In the lead up to writing this blog, my family and I travelled to the beach over a long weekend, along with half the population of the state (or so it seemed). Upon arrival, we diligently searched for that elusive ‘unicorn’ car park close to the sand and surf. Then, as if the heavens had opened and a trumpet sounded, a premium park emerged. (At that moment I finally knew how Moses felt when the Red Sea parted.)
As I indicated to turn in across the lane, without warning, a late model Honda Civic (the irony was not lost on me that our church is called Civic), sporting a ‘P’ plate, heading in the opposite direction, cut in front of me and robbed me of my car parking glory. It was in that moment I had a choice: Be outraged, be triggered, or determine whether this was worth fighting for.
If you’ve got a spare five minutes or hours and you want to gain an insight into the complexity of humanity, then take a stroll and roam through the comments section of popular social media posts.
Chances are you may feel like Alice in Wonderland, or Neo from the Matrix being sucked into a world that you don’t want to be a part of. Within a few clicks, you can find yourself in the murky depths of trolls and triggered people getting high on hate speech.
For those who may be unfamiliar with the term ‘triggered’, here’s a quick summary:
To be triggered is said to be: getting filled with hate after seeing, hearing or experiencing something you can’t stand.
Social media platforms have given us all an instant outlet to release the fury, and as humans, we don’t miss when we choose to spit our venom! We seem to be angrier than ever, and the smallest of things seem to set off a volatile volcano of rage or trigger an emotional exertion of frustration, disappointment and disgust!
Judgement can be swift and unforgiving if something is posted that doesn’t fit with our social construct. Words like, ‘Boycott!’ and ‘Never Again!’, are all too common.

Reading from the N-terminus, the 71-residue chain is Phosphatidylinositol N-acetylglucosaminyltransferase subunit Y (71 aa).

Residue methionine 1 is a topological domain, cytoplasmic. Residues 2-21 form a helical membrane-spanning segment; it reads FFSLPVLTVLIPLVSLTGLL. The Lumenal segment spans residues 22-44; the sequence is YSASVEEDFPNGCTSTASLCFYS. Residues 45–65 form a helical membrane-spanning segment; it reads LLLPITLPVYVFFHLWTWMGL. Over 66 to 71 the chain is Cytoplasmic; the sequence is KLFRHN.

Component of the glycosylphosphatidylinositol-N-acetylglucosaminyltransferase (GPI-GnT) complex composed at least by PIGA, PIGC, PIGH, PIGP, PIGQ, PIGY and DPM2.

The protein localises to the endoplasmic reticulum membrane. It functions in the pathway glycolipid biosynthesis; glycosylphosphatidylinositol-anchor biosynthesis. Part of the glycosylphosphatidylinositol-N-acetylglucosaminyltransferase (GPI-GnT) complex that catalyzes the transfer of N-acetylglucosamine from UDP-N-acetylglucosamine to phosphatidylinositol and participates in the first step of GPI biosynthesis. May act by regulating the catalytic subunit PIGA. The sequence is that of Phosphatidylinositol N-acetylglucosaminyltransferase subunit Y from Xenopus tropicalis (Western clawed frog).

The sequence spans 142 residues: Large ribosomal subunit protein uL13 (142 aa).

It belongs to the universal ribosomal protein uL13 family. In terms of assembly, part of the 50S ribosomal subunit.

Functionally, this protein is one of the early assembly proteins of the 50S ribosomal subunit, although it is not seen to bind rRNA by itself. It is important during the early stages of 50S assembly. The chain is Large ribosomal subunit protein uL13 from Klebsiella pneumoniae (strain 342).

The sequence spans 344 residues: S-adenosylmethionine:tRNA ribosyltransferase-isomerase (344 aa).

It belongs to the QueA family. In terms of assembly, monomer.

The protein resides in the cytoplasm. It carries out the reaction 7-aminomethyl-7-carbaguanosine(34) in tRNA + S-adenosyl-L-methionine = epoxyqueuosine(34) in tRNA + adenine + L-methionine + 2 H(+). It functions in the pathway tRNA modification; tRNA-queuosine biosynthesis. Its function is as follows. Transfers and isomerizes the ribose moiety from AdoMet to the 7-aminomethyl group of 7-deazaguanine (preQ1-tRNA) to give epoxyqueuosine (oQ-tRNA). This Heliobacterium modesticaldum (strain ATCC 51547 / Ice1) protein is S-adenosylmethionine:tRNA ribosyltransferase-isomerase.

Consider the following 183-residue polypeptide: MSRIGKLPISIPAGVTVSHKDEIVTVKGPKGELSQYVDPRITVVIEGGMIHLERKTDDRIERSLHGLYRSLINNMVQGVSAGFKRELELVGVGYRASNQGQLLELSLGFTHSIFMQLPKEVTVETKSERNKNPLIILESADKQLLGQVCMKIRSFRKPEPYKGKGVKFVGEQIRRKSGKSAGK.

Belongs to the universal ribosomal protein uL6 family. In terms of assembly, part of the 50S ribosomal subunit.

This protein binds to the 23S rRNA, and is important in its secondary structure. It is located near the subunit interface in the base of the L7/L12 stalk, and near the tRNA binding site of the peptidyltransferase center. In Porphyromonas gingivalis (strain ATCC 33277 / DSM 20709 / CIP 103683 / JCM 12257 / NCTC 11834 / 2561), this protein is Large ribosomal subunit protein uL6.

What’s the end game?
What is the end game with this epidemic of emotions? I fear we will lose our ability to have constructive arguments, discussions and debates. If I am always outraged and offended about someone with a viewpoint that differs from mine, I’ll never actively engage in seeking to understand them as a person. And the distance that I keep from them will always distort how I view them.
Not only that, but being triggered taxes us emotionally, mentally and even sometimes physically (after you’ve poured your heart and soul into that comment about ridiculous prices, you often need a lie down). Take a moment and think… what if we spend all this time and energy fighting the wrong fights? That when the right fights arrive, are we too exhausted or too passive that we don’t care? Passion that is misdirected is a huge waste of time.
I may never buy a Honda Civic as a result of that encounter, but I chose to let it go and enjoy my day at the beach!
Understand that not every fight is yours to fight.
The words of Paul in Colossians 4:6 is some of the best advice you could ever get when it comes to social media comments and responding when triggered. He says- ‘Let your conversation be gracious and attractive so that you will have the right response for everyone.’